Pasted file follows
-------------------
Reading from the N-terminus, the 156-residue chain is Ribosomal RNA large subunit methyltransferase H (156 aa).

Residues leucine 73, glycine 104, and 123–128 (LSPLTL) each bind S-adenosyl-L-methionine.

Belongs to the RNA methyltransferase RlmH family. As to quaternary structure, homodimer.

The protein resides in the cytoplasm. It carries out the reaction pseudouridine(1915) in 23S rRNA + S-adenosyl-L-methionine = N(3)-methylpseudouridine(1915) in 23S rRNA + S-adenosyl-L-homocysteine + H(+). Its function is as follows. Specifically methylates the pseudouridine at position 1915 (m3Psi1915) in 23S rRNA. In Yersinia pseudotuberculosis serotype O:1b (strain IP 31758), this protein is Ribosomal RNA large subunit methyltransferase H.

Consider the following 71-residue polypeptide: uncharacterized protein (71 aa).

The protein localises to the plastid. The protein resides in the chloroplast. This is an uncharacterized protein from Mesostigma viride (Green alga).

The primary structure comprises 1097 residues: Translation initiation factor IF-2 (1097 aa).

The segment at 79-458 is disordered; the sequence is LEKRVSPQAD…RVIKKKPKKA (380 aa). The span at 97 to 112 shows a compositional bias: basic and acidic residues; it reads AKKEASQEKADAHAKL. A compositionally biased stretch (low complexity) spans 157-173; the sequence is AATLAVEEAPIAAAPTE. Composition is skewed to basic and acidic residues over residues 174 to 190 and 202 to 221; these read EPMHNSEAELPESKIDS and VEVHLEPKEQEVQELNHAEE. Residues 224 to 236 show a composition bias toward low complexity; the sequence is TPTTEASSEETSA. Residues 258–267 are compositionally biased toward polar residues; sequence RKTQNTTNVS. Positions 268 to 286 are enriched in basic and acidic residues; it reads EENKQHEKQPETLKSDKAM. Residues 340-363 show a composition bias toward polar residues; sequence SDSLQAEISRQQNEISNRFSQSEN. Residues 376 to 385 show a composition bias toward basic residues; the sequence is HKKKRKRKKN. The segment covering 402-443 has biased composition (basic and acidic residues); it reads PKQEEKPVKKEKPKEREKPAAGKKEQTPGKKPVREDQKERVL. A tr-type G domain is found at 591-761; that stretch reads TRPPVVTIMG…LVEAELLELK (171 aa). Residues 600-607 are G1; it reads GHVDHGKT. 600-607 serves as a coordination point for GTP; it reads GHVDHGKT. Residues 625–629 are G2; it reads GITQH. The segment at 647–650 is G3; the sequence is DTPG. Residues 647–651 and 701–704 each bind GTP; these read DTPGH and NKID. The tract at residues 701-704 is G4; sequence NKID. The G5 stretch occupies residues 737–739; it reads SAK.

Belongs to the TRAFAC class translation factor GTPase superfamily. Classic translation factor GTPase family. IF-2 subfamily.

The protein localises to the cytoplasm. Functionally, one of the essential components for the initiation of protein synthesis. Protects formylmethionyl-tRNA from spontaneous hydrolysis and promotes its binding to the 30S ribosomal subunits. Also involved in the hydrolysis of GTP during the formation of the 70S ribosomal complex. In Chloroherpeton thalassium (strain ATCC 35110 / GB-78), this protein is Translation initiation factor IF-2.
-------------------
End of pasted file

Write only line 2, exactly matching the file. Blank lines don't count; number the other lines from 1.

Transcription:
Residues leucine 73, glycine 104, and 123–128 (LSPLTL) each bind S-adenosyl-L-methionine.